Saturday, November 6, 2010


Posted by Jonene Ficklin

I’ve never done Nano (National Writing Month) before. I wasn’t going to. A very good friend convinced me otherwise and I’m oh, so grateful.

This is my first time and it’s been interesting. You learn a lot about yourself as a writer.

I learned that my internal editor is a slave-driver, and it’s liberating to shut if off and just write for the joy of it.

I learned it takes approximately two uninterrupted hours to write 2,000 words.

I learned just how many excuses (99%) I can safely throw into the sea and watch float away without any remorse whatsoever.

And I’m excited. Writing 50,000 words in a month is possible, is reasonable, and for me at least, a great lesson I’m eager to relearn. (I wrote my first novel in six weeks. It stunk. But it was sure fun to write.)

So, I have a question for you. If this is your first Nano, what have you learned about writing and/or about yourself this week? And if you’ve done it before, what is the best thing you learned?


  1. I have never done NaNo before, but I might try it someday. It seems that November always finds me at something other than the drafting stage of the writing process. I like to take my writing binge in the summer instead.

    Excuses, excuses, I know. Truly, I admire you writers who go for it.

  2. I did a personal NaNoWriMo in August this year because I knew I wouldn't be participating this year. I learned that I should not be interrupted with Some Big Travel Plans halfway through the month because I didn't write anymore after them. (I meant to, I truly did, but nothing comes from having intentions alone.)

    This November, I learned what I would be writing about next November.

  3. Go Jonene! I have another friend with a strong internal editor doing NaNo this time around, and I think it is fabulous for letting yourself cut loose and just write!

    I did NaNo last year, and for me it was a 50k tutorial in voice. I didn't have an outline, I had an idea and a single paragraph. I ended up writing 60k, discovering a tremendous amount about myself as a writer, and found about a month later that I had only written about half of the story. (p.s. I wrote the second half, and that NaNo story is the novel I'm editing now)

    I had hoped to draft another one this November, but I wasn't ready (tiny things like research, outline, etc), plus I need to focus on my edits. But NaNo last year taught me that when I am ready, I'll be able to sit down and draft it.

    Go, write, win! :)

  4. One thing I do know about binge-writing a first draft: never attempt to toilet-train a child at the same time.

  5. This is my 3rd NaNo. I tried to stay away this year as I really should be working on a rewrite, but I couldn't resist :)

  6. Go Jonene! So far this month I've learned not to be in the endstages of a rewrite, mid novel on a different first draft, final touch ups of yet a different novel, and the begining of a NaNo project all at the same time. Yeah, you wouldn't think it would take a lot for me to figure out that, but I'm a slow learner. He he.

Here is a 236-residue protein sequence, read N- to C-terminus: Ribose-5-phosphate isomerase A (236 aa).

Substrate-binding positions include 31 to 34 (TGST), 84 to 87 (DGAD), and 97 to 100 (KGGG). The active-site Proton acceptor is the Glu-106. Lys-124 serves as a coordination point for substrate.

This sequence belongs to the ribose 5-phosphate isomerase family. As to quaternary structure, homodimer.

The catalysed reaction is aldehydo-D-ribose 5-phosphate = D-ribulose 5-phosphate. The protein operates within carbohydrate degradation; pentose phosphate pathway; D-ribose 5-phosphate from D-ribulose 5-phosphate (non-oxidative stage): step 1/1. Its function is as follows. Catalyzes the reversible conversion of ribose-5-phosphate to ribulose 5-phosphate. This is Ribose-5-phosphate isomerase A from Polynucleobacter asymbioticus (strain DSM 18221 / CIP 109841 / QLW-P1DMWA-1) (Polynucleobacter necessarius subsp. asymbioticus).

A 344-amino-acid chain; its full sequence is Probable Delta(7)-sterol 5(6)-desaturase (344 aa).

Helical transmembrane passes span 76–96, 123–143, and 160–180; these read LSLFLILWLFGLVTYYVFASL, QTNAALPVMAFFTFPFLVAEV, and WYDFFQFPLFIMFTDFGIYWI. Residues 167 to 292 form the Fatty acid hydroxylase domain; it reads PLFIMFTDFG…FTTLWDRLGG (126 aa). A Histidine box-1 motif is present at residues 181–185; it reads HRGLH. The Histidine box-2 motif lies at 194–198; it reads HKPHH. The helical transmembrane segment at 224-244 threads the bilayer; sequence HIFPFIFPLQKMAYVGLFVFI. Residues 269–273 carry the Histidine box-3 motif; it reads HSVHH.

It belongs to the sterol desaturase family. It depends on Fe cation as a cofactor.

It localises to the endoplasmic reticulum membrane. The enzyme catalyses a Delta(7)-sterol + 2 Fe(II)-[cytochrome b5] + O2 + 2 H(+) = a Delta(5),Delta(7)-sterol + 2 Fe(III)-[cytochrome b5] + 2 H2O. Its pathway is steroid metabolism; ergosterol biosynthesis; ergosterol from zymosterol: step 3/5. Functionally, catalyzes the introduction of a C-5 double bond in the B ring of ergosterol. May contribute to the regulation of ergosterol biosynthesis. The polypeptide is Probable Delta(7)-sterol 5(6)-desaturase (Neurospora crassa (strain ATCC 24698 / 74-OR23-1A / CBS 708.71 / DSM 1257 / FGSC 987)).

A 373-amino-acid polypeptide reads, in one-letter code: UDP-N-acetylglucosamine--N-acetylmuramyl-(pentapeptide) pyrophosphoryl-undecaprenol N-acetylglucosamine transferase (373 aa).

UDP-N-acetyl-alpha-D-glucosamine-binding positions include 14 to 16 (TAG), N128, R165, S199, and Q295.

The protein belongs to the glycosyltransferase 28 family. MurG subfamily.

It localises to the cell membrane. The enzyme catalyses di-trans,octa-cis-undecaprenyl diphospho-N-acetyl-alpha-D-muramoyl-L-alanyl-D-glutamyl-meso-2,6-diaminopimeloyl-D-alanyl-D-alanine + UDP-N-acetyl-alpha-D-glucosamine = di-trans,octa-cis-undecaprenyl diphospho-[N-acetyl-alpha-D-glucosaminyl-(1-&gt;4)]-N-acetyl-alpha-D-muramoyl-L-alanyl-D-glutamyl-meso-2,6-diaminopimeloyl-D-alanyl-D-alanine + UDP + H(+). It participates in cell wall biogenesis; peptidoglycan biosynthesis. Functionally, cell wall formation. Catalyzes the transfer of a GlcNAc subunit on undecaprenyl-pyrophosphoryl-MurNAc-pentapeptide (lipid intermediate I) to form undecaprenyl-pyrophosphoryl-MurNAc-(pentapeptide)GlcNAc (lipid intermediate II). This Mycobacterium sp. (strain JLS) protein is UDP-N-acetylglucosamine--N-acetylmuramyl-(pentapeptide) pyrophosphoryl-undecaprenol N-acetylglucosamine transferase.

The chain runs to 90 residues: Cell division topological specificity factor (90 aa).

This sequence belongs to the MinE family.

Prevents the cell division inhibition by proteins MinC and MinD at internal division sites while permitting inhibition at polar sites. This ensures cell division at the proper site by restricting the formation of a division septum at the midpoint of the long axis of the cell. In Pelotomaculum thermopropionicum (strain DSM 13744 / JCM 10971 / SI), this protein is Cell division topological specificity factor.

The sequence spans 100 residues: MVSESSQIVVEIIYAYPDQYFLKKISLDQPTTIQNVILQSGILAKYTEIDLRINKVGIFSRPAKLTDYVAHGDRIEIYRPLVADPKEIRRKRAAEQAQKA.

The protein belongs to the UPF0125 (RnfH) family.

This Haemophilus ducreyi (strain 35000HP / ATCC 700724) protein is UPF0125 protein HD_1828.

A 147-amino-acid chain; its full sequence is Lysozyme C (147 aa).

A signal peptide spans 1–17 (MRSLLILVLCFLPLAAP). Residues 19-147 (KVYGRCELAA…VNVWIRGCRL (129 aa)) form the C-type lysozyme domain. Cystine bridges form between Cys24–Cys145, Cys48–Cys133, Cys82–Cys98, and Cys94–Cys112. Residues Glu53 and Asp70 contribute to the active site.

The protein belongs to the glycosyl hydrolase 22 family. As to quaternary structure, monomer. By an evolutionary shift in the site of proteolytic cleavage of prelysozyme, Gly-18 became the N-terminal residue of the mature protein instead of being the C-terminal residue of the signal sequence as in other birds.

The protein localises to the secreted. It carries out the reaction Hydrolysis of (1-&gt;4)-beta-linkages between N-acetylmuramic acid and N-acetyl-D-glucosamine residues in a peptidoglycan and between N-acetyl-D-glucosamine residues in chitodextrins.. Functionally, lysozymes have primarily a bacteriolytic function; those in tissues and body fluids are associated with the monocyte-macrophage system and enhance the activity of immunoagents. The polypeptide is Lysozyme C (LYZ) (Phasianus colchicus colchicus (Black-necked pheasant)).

7. Rebecca, yeah, on top of everything, November is a hard month anyway with the holidays screaming forward. I'd be all for having it in January (New Year's resolutions) or February.

    K.L., Wow, I'm impressed that you got it started on your own! August is another hard month, with school and everything!

    Susan, way to go! I now have tremendous respect for someone who not only met their Nano goals, but finished the novel. Best of luck on the edits!

    Rebecca, ha ha! Talk about necessary interruptions. That's the 1% legitimate excuse that us absolutely valid. Good luck with the potty training!

    Jemi, no way! You're my hero!

    Leisha, superwomen are only human, ha ha! But if I know anyone who can pull it off, despite all the projects going, it's you!

  8. I've never participated, but FWIW, I've always written the first draft at NaNo speeds. If I'm not producing 2,000 words a day, something's wrong with the story and I need to go pound my head against the wall until I figure out what it is. So in my uneducated opinion, my guess is that NaNo can teach a person how to get ideas flowing strong and fast.

    I spent years thinking writing was, like any other job, work. Do it even when you hate it, even when it's hard. Those times when the story is just bursting to be told are the exception, not the norm, but then a few years ago I decided to change my attitude, given the only stories that sold were the ones bursting to be told. Now I put more time into cultivating an idea until I love it, then write it down. If I'm not having fun, the reader's not either. And my sales are coming a little more regularly, so for now, the new approach is working.

  9. Emily, thanks for sharing your experience and good luck with the baby and writing!

  10. Last year was my first NaNo. What I've learned is that I can write an entire novel under 2 weeks if I don't have kids underfoot.

    The ideas flow and flow and flow.

    I've been tremendously blessed to have the ability to create and writers block is a rarity.

    however, the editing aspect is what slows me. Ugh...

    One thing is that I create best with prayer! <3

  11. Elizabeth, Wow, two weeks and no writer's block? Did you outline or pre-plan much before? Sorry about the editing part. And about prayer, I know a great gal that prays for good dreams that will help her write. And she gets them!

  12. My first nano - met my goal easily. I'm same as Elizabeth. If I can have the time, I'll be able to write. Nano gave me an excuse to push everything else aside and just write.
    I'll do laundry next month.

  13. Jolene, it's awesome, isn't it? And your laundry will always be there - unfortunately. : )
    Go get 'em!


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